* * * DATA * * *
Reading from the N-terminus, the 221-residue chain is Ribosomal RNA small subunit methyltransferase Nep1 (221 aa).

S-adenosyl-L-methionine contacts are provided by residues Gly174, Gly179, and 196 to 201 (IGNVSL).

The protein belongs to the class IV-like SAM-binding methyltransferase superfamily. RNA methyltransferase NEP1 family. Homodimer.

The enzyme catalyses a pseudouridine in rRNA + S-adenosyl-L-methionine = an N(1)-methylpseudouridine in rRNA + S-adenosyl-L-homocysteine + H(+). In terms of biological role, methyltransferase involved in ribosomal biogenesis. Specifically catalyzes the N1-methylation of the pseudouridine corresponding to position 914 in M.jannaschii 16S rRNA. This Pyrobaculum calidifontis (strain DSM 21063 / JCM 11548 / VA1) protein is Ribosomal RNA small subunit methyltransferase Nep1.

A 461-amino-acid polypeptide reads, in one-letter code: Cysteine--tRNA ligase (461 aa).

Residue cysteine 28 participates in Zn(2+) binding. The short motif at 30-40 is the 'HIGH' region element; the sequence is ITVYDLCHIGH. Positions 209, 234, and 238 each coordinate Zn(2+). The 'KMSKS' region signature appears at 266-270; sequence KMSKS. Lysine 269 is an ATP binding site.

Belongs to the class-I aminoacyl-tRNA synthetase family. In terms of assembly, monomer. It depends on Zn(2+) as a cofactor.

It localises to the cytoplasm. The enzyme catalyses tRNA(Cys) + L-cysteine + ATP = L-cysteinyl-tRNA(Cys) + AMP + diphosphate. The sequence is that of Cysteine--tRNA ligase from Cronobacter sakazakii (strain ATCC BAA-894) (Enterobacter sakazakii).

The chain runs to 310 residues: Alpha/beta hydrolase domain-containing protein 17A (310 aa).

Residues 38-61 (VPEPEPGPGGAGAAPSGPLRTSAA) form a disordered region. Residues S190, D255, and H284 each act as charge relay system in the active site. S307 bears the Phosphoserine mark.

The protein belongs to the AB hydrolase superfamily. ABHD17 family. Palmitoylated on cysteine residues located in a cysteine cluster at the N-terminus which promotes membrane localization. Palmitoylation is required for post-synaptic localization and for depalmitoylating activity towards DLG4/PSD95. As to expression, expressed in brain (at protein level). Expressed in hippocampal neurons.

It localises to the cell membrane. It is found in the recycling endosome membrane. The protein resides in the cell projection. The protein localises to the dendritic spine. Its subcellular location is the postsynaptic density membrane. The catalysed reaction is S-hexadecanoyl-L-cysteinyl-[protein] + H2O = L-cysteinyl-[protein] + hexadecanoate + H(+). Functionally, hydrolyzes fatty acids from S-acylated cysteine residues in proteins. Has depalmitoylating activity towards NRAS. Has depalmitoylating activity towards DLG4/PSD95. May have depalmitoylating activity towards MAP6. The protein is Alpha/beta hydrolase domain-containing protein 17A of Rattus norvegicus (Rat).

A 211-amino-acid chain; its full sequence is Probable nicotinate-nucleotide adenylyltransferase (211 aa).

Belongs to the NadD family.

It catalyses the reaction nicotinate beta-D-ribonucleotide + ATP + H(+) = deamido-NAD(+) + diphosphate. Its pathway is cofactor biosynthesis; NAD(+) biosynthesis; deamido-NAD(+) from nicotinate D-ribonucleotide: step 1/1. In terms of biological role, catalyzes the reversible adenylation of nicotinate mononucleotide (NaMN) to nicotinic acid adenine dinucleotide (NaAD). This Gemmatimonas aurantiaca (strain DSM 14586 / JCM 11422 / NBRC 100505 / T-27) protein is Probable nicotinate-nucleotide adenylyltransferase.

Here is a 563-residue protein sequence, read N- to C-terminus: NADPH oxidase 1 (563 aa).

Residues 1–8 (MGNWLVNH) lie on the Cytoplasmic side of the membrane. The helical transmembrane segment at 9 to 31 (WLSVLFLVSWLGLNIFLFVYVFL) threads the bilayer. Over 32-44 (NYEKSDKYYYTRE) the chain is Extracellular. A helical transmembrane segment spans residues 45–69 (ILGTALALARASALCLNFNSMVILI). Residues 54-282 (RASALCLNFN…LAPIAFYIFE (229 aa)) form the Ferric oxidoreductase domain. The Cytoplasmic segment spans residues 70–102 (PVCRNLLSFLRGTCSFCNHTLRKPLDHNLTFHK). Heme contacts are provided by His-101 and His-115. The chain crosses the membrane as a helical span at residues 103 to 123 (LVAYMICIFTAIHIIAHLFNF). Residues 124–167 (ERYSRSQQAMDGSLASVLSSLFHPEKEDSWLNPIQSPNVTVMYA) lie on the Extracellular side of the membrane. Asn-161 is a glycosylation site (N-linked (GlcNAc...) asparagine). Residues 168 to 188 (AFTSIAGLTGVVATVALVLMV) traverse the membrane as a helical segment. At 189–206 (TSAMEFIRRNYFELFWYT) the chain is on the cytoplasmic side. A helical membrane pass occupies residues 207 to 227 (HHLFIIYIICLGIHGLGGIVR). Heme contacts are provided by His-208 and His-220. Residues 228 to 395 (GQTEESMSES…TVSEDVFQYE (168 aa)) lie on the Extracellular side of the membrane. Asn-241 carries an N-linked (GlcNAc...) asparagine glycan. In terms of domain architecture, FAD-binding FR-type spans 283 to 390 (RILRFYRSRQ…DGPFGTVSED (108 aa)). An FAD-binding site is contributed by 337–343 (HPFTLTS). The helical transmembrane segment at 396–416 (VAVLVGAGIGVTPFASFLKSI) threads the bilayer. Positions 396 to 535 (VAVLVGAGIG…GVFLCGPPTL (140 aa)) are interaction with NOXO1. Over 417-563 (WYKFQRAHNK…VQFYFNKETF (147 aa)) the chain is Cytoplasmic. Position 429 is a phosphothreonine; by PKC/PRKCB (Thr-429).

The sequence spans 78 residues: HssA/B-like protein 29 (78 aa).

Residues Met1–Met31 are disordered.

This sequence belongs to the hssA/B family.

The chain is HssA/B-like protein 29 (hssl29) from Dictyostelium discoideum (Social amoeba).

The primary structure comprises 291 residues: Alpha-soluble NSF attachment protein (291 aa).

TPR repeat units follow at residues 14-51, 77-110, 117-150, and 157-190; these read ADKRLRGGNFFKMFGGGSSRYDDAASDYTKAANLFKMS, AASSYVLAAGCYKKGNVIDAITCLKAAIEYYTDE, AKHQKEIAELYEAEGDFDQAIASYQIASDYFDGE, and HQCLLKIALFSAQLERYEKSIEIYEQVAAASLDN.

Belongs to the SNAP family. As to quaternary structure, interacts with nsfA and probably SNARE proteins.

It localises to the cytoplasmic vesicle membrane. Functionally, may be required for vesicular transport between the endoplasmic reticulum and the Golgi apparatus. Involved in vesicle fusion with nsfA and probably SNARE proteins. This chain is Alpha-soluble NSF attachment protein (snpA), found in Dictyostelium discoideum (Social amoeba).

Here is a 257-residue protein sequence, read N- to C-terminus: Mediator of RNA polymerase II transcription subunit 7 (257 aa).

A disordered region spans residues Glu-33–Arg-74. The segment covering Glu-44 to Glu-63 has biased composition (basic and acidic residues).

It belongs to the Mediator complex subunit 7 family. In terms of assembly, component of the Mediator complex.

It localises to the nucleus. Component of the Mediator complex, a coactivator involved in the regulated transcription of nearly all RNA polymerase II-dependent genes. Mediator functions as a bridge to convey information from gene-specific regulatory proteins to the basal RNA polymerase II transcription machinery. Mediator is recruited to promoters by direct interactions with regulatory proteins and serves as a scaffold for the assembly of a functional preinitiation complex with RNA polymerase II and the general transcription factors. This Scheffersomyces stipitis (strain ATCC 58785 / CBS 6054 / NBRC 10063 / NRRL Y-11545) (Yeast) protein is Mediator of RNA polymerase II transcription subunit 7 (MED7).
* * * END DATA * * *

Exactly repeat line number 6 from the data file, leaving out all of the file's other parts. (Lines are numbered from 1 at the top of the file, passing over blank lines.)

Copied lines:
Residue cysteine 28 participates in Zn(2+) binding. The short motif at 30-40 is the 'HIGH' region element; the sequence is ITVYDLCHIGH. Positions 209, 234, and 238 each coordinate Zn(2+). The 'KMSKS' region signature appears at 266-270; sequence KMSKS. Lysine 269 is an ATP binding site.